Old Man’s War

Without actually checking, it’s probably safe to say that at least 1/3 of the books that I’ve read throughout the life of this blog are books that I heard of through the Writing Excuses podcast.  They advertise a book in every episode (and have since I think their third season) and they talk about a lot of other books as well.  They didn’t directly mention this book, but they did mention John Scalzi several times for a couple of different reasons.  For one he’s been the President of SFWA, and he’s also Brandon Sanderson’s nemesis, having beaten Brandon out for the Campbell award for best new author in 2006.  Anyway, I finally picked up the book, and I have to say that I enjoyed it.  On with the review.

Book Stats

351 pages

Science Fiction

Characters

The main character of the book is John Perry, a 75 year old former writer who has just signed up for the military.  John was a very well written character, one who was quickly able to adapt to various situations and new technology.  He’s also from Ohio, which in all it’s relative boringness actually helps him out a little bit in the book.  While John was well written, there’s not a whole lot about him that stands out.  All of the characters in this book behave very realistically.  This book is a lighter SF book, and the characters really need to drive the story, which they do perfectly.

Setting

In the future (the book doesn’t say exactly when) mankind has left earth to colonize other planets, unfortunately, so have several other species of aliens.  The fights for various planets are all brutal and because of this humanity needs soldiers.  But the CDF (Colonial Defense Forces) don’t want young kids who don’t have any experience with life, they want people who have lived a full life and have experience, so you can’t sign up until you’re 75 years old.  After you sign up, you serve your two years of military service, and then you’re given a place on a colony to stay.

Plot

After his wife died several years ago, Perry decides to join the CDF.  After he is whisked away from Earth, he finds out how they make 75 year olds into viable soldiers, they run a batch of psychological tests and then transplant your consciousness into a new and improved body ready for combat.  The book is split into three sections, the fist section deals with joining the army and getting accustomed to their new bodies, the second section deals with basic training and several combat missions, and the third section has Perry getting involved in a mission with the special forces of the CDF.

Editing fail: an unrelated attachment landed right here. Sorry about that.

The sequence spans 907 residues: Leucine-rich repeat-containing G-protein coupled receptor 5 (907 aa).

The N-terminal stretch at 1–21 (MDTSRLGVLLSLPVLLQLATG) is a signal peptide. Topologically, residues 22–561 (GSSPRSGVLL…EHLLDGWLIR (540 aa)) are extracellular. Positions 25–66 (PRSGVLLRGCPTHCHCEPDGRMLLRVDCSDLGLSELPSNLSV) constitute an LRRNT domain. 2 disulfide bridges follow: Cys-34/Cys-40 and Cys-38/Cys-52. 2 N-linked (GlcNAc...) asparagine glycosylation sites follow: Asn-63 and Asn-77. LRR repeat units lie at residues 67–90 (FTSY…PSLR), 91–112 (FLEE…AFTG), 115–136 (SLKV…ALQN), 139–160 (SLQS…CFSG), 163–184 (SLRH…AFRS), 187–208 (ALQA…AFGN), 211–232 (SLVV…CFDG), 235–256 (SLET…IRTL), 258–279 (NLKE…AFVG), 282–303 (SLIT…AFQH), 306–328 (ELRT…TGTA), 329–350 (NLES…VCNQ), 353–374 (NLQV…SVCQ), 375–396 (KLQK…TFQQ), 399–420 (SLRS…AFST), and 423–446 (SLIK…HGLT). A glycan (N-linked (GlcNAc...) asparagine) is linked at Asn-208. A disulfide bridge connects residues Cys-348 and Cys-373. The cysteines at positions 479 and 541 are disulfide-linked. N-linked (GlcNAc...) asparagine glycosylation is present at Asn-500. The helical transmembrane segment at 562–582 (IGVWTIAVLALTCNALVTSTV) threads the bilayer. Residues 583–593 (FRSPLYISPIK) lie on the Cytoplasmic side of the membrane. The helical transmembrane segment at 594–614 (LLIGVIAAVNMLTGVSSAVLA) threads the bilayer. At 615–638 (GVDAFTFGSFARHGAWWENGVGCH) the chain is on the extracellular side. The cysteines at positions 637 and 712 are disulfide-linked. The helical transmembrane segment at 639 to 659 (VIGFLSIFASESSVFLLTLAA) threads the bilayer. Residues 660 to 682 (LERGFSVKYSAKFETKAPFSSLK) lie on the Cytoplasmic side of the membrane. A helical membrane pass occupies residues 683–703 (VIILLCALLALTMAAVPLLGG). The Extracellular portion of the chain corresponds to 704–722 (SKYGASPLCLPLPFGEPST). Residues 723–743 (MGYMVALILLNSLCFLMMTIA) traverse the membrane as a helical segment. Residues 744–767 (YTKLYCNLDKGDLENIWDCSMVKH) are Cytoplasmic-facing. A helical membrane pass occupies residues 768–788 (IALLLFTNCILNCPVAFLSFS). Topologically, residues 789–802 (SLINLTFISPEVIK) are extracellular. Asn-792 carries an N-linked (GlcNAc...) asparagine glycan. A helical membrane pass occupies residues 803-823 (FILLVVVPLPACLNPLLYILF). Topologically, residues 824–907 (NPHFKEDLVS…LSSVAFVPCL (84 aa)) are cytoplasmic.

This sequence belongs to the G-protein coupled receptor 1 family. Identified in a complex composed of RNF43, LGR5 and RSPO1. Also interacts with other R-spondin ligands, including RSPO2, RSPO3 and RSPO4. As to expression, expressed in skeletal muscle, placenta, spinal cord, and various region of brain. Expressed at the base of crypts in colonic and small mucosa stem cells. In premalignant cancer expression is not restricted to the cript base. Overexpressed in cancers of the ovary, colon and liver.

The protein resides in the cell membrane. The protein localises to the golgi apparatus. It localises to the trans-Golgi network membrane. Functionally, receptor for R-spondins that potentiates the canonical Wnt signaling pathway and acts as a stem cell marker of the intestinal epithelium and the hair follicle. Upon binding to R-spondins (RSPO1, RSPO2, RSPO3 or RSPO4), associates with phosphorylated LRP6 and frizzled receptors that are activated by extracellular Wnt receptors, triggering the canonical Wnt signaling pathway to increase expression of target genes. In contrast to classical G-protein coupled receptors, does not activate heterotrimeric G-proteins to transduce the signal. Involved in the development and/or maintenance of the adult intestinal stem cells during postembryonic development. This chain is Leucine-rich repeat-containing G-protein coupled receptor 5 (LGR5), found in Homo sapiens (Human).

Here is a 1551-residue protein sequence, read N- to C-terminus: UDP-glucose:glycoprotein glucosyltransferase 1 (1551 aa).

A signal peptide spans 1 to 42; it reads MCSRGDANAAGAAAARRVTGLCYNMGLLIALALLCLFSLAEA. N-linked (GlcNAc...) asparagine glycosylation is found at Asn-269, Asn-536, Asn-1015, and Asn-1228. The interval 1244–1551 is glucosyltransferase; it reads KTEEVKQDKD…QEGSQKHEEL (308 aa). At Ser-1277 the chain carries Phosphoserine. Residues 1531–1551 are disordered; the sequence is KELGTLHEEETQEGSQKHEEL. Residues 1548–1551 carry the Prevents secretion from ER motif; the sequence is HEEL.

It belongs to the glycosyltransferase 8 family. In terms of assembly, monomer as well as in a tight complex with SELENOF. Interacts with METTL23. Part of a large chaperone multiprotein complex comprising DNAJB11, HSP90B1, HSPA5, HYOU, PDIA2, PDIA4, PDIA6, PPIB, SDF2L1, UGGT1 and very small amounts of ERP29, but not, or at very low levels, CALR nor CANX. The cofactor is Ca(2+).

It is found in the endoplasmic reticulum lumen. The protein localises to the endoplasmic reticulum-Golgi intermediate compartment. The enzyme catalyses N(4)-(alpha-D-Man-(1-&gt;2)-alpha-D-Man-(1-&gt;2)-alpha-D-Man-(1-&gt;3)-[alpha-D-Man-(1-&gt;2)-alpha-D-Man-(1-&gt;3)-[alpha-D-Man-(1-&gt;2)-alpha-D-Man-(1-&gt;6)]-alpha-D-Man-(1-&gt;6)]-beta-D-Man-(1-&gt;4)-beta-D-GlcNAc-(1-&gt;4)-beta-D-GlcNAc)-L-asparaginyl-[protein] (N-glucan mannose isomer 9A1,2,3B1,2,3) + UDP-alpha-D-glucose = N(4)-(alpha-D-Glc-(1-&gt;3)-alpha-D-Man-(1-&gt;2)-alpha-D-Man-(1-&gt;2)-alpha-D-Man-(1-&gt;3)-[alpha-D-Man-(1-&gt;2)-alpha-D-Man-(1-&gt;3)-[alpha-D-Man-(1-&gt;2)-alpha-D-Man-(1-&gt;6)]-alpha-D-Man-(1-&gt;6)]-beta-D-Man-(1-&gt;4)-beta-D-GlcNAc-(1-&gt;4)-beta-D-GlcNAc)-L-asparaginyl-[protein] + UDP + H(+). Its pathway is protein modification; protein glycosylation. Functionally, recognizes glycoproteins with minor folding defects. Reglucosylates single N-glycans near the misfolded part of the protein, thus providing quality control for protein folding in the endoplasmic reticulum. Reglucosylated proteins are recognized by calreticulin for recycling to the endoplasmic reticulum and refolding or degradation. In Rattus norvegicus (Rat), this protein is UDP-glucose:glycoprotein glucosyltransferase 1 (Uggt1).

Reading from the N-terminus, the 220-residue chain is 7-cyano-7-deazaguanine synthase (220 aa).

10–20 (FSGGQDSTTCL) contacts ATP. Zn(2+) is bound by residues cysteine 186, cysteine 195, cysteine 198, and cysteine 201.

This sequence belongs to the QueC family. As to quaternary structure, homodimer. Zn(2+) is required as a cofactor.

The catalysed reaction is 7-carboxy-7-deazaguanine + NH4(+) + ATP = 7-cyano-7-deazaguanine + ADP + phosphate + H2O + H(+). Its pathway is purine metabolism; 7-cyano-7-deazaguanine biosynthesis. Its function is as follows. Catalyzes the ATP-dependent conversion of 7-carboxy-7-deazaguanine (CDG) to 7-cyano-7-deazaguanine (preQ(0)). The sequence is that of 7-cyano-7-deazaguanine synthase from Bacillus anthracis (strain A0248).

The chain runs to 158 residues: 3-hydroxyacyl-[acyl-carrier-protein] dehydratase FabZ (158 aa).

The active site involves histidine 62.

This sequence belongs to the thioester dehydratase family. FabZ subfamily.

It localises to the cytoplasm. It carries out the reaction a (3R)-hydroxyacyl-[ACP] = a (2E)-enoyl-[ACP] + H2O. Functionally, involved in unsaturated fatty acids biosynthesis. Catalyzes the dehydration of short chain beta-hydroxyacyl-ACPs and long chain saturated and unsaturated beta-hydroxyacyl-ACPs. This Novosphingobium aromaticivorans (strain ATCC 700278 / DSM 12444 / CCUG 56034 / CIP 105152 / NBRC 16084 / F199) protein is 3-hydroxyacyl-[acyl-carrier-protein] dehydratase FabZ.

Enjoyment

To start with, this book is a very quick read.  It’s only 351 pages, and honestly it felt shorter than that.  The characters all behave realistically and you never get bogged down with the science in the book, because John doesn’t really understand most of the science in the book.

I did have one problem as I got to the end of the book, and this is going to be a spoiler for the third section, but I think the book is still well worth reading even if you know what happens in it.  Anyway, John learns that the members of the special forces aren’t people like him who were given new bodies after they joined the CDF.  The members of the special forces are people who were born into their enhanced bodies.  The CDF took the DNA of people who had signed up for the army at 65 but died before they hit 75 and made their bodies into super soldiers that are more advanced than the regular soldiers such as John.  They’re stronger, faster, and have none of the limitations placed upon themselves that the regular soldiers (such as John) do from having lived a life as a normal human being.  Essentially they’re superior soldiers in every way shape and form.  My question is simple, why are you using regular people at all?  Why go through the trouble of recruiting people, testing them, transferring them to their new bodies, and training them for combat (including overcoming mental limitations)?  Why not just immediately make them into the special forces type of soldiers?  Of course you have the standard response of “well if they do that, we don’t have a story.”

Even though I was bothered by that aspect of the story, it was still a good read and I’ll probably pick up it’s sequel the next time I go out for books (which I think is tomorrow).

Overall Grade

A very quick read and an interesting take on humanities adventures into space.

8/10

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5 Comments

  1. Great review, Adam, even though this is not really my type of book, especially with the “why use humans at all” question. That’s the kind of glitch people don’t get away with in critique groups I’ve attended, so I’m a bit attuned to such issues.

    Reply
  2. I’d see 70 years of wisdom and life experience as an advantage that the Ghost Brigades lack. The former humans are probably more creative and independent thinkers because they can draw on such a wide range of past experiences. That was my thought on it, at any rate, and why I didn’t consider it to be a major plot hole.

    Reply
    • I don’t know if I’d call it a plot hole, it’s just something that I thought of that bothered me the more I thought about it. To an extent they could be more creative, but you could easily say that they’d be less creative because they’d be stuck in their ways. Either way, I still enjoyed the book.

      Reply
      • I need to read the sequels at some point. I’ve got them all on my Kindle, I just haven’t gotten as far as reading them yet.

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